When I’ve helped companies improve and evolve their websites, I have had clients open up our initial website discovery meetings excitedly focusing the discussion on how unhappy they are with the look of their current website. In discovery sessions, I usually hear complaints about executional issues, then steer the conversation to questions about what is causing those issues. I work backwards, and ask questions not about the page layouts, visuals, copy (wording) and user interactions, but about how their company does business, handles leads and transactions, and how their website currently plays a role (or not) in the process.

6 key steps to lay the foundation of your Website makeover.

Step 1. Identify what specific things your sales team needs so this site can help them do their job.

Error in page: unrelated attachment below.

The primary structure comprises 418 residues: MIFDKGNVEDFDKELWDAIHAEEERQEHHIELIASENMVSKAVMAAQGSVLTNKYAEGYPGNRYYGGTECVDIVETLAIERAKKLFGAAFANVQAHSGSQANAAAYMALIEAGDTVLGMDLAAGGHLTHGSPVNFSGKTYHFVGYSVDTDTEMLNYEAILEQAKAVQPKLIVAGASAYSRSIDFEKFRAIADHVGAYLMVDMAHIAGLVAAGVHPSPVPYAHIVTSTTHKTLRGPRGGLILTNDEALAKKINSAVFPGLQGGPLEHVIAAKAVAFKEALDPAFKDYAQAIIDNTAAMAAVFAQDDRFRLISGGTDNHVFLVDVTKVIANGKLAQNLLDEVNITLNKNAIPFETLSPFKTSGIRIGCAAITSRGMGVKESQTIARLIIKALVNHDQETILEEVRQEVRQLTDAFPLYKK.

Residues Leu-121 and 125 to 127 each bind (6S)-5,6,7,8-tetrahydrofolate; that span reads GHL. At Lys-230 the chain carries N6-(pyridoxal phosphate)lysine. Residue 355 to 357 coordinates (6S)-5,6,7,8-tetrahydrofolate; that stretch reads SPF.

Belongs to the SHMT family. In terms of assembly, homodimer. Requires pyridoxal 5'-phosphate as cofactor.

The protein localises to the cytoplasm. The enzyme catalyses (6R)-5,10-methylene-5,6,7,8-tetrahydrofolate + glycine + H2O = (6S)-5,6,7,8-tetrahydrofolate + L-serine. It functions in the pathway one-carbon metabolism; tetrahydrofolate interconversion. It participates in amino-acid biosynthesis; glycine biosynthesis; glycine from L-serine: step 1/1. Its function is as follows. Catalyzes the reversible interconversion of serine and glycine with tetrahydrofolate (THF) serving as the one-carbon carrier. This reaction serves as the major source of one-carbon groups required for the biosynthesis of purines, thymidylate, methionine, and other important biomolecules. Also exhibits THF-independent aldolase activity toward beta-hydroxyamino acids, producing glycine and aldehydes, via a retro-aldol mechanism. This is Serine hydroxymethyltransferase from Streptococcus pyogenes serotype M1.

A site is a tool before it’s anything else. Even if it functions as your showroom, it needs to function smoothly, effectively, and drive a first time visitor to take some desired action to either qualify them by inquiring more, or help them enjoy the experience of buying something from the site.

Step 2. Calculate how much money this site needs to be making for your business, in detailed, quantifiable ways.

In other words, approach your Web site as a tool to make money instead of an expense that costs money. Your site is not there simply to entertain without furthering your business — It is there to qualify, inform, and sell. So set your budget based on how much realistic new business a better site can bring in. Base your projections on your successful channels for acquiring leads and selling.

Step 2a. Set your budget to meet that goal.

‘Nuf said.

Step 3. Strip away everything that doesn’t help